2013-12-19 7:56 AM
in reply to: vonschnapps

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Subject: RE: Health Care Eventuality
Originally posted by vonschnapps

Originally posted by Left Brain

Originally posted by vonschnapps There is a technique used in difficult or unpopular political situations, or in negotiations where you have a very weak hand, that goes along the lines of "Cause scare and anger at first, then propose what you really wanted in the first place". The concept is that if you put out your unpopular, but desired objective first, it will be rejected and any compromise will be far less than you want. Developers often do this. Instead of proposing an unpopular multi-unit complex in a desirable area (which typically is wealthy and has a good school system), they will propose a Low-Income, Rent-subsidized apartment complex. This shocks the heck out of the existing residents of the area (who are then painted as elitists, snobs,racists, 'not in my neighborhood, etc. by the developer). As the tensions reach the high point, the developer offers the magnanimous offer of just building the standard multi-unit complex. People are so relieved, there is no fight about it. So we have a terrible health care system in the US, no debate there. The rest of the world utilizes some form of national health care. Some may recall that this was initially floated before the ACA. Polls showed it to be very unpopular. So we launch (or try to launch) Obama-care, it's scaring a lot of people, and certainly is making many very angry. It will continue to be pushed, but will be a non-workable disaster (this is not a political comment, but more of a 'new product launch' disaster, sometimes something has such a bad perception that it never achieves the critical mass necessary for survival). Now, national healthcare doesn't look so bad. No health insurance profiteers, no medicaid, no medicare, and health care for all... just don't ever get sick.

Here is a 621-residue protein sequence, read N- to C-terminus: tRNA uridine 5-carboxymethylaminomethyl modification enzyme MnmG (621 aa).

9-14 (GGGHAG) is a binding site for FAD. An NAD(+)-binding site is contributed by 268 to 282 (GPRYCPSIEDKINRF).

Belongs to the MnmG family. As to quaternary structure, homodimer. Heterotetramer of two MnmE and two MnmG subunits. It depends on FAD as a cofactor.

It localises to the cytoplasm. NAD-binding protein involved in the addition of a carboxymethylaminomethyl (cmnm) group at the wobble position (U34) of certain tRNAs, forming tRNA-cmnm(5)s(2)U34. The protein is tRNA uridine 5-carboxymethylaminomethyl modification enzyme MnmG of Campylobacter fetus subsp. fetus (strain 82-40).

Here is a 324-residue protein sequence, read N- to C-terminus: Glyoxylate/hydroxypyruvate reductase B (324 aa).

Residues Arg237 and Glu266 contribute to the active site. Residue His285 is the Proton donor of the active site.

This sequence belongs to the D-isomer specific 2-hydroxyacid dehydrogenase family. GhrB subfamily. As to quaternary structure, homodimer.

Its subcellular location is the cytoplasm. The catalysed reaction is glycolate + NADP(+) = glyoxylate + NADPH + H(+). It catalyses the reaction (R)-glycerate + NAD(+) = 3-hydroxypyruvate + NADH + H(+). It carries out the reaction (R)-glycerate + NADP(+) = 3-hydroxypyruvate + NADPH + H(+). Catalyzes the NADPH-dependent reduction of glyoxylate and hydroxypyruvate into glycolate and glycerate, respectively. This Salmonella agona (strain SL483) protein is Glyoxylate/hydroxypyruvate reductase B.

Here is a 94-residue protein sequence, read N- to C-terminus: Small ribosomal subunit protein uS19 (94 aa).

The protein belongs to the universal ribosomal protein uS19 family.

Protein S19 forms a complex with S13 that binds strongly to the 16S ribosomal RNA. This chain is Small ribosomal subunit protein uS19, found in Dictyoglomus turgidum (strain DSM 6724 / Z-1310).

I'm 54........I never saw a problem with the system we had before Obamacare.  Remind me.......what was the problem again?




One problem that I experienced was that I was responsible for several manufacturing sites with over 1000 employees. Health care expense was my number one, uncontrollable cost. Even when natural gas and fuel surcharges were the norm, the double digit annual increases in medical insurance was killing us. We even went to self-insurance, with a $60k reinsurance kicker. At renewal we could offer our employees a slightly higher premium rate (single digit) as the previous year if we 'lasered' (the insurance company term) two employees. These two employees had potential health needs that likely would have exceeded $300k per employee, 'lasered' meant that they would not get insurance coverage. That was a problem.